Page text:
Lilly, Boehringer to develop diabetic compounds
Eli Lilly and Boehringer Ingelheim have entered an agreement to develop and market diabetes compounds including two oral diabetes agents—linagliptin and BI10773 (Boehringer)—and Lilly’s basal insulin analogies—LY2605541 and LY2963016.

Under the terms of the agreement, Lilly will make a one-time initial payment to Boehringer for €300 million ($387.8 million U.S.).

Ingelheim, Germany-based Boehringer may receive upwards of €625 million ($807.9 million U.S.) in milestone payments for its linagliptin and BI10773 agents. Similarly, Lilly will be eligible to receive up to $650 million in milestone payments for its analogue insulin.

Under the partnership, the companies also will co-develop and market Eli Lilly’s anti-TGF-beta monoclonal antibody.

Indianapolis-based Eli Lilly said that Boehringer’s linagliptin is a dipeptidyl peptidase-4 (DPP-4) inhibitor under regulatory review in the U.S., Europe and Japan.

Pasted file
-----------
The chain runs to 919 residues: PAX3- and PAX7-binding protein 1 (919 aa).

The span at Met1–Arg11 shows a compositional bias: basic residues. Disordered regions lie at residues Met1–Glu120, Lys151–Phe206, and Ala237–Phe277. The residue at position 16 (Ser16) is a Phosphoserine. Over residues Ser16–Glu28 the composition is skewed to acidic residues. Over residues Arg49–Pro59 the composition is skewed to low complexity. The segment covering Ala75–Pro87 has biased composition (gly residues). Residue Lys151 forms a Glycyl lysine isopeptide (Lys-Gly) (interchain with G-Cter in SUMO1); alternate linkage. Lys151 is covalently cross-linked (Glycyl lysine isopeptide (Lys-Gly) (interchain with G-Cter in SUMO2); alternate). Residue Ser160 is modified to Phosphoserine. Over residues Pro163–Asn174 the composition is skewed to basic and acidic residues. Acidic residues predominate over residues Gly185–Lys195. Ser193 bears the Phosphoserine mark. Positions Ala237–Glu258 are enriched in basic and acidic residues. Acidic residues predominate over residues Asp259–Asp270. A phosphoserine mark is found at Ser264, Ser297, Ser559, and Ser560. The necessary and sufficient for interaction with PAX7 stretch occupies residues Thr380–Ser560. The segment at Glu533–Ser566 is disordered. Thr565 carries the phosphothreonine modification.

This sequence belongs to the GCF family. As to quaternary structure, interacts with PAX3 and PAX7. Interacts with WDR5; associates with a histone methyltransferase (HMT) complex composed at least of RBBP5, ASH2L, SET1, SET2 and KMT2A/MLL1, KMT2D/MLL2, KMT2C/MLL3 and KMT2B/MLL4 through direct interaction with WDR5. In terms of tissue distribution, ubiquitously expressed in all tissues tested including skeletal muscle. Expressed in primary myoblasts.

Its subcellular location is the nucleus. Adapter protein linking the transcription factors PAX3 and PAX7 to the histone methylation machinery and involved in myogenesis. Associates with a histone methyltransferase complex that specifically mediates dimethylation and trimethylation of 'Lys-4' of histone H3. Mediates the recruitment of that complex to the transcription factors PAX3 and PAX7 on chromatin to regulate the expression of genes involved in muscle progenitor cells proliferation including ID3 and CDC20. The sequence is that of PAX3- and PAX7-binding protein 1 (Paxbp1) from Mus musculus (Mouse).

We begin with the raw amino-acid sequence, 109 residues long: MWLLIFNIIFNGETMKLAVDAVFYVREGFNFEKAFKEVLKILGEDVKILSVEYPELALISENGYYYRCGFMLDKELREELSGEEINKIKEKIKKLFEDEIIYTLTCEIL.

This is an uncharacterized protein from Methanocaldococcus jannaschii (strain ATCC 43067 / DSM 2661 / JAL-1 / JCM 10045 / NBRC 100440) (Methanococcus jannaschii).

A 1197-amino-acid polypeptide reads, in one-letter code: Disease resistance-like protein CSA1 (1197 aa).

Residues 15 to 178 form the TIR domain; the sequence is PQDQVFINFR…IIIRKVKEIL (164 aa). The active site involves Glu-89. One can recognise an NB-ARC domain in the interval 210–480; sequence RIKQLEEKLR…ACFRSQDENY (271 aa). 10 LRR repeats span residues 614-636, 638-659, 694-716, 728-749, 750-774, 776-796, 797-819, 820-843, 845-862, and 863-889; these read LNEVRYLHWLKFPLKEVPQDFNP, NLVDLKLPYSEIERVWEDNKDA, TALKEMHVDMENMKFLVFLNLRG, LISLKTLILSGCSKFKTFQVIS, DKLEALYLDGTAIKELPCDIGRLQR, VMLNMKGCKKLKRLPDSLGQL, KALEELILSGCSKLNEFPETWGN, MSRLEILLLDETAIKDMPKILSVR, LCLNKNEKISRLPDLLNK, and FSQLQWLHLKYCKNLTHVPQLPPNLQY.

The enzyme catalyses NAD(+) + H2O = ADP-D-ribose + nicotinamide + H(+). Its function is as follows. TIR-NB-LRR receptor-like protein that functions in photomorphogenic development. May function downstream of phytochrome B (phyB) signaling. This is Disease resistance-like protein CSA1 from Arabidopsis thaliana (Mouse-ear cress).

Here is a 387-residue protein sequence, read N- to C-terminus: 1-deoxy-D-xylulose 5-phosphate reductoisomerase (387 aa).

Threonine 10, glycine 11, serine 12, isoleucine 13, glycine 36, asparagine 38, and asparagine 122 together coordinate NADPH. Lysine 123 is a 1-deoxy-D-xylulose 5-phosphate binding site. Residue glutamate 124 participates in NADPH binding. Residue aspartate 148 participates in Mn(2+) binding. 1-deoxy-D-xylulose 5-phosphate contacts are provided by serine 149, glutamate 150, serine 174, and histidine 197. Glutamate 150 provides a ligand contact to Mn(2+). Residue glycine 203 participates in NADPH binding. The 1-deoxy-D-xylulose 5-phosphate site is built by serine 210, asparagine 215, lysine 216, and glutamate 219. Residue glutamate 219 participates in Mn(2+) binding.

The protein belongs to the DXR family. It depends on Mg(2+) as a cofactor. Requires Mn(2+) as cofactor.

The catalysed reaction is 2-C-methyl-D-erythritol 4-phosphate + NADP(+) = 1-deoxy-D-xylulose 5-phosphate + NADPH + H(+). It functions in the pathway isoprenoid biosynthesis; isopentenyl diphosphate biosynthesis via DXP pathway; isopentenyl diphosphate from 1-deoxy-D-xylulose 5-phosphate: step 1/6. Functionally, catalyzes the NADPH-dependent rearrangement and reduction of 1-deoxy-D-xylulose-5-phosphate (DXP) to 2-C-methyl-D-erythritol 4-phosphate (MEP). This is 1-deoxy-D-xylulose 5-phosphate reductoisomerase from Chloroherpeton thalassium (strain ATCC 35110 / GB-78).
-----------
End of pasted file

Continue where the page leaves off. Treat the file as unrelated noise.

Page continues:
In addition, BI10773, Boehringer’s sodium-dependent glucose co-transporter-2 (SGLT-2) inhibitor is currently undergoing evaluation in a phase III clinical trial. If approved, this would be the first SGLT-2 inhibitor approved for use.

Lilly’s diabetic agents are expected to enter phase III clinical testing beginning in 2011. The anti-TFG-beta monoclonal antibody is currently being investigated for use in diabetic patients with chronic kidney disease in a phase II clinical trial.

Additionally, if Boehringer elects to opt-in to the phase III development and commercialization of the anti-TGF-beta monoclonal antibody, Lilly may receive upwards of $525 million in milestone payments.

The companies said that that development costs will be shared equally and that any regulatory approval of the products that produce revenue will be distributed equally to both companies.

Lilly said that it expects 2011 earnings per share dilution in the range of $0.45-$0.50, including a charge of almost $0.27 per share related to the one-time payment. If linagliptin is approved, Lilly said it anticipates less dilution in 2012 and 2014 and expects no dilution in 2014.